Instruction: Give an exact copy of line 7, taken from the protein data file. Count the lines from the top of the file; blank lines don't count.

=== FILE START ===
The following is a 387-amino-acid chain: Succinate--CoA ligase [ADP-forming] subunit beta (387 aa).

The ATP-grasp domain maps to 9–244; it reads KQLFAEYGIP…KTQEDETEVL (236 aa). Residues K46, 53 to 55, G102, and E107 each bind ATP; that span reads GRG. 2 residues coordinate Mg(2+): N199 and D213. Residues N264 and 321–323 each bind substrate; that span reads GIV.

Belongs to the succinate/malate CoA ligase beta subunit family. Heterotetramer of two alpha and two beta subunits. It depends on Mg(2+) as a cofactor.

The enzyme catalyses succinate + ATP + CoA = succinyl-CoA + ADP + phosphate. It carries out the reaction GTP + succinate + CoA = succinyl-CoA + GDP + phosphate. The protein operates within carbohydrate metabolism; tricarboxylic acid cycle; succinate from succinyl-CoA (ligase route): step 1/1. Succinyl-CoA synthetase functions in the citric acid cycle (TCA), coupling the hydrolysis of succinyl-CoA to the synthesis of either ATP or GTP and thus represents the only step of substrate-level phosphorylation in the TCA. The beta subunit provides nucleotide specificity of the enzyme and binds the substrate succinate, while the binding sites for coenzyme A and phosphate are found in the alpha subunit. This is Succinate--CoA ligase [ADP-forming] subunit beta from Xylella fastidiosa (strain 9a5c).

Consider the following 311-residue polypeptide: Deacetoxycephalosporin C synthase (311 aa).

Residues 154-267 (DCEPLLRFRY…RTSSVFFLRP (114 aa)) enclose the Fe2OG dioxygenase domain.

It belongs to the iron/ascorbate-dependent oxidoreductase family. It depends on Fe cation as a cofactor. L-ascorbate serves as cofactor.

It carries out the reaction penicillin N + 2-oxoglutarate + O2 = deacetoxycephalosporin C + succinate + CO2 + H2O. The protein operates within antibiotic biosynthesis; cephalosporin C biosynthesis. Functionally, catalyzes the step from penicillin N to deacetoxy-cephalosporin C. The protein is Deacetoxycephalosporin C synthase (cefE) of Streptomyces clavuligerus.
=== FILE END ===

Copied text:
It belongs to the iron/ascorbate-dependent oxidoreductase family. It depends on Fe cation as a cofactor. L-ascorbate serves as cofactor.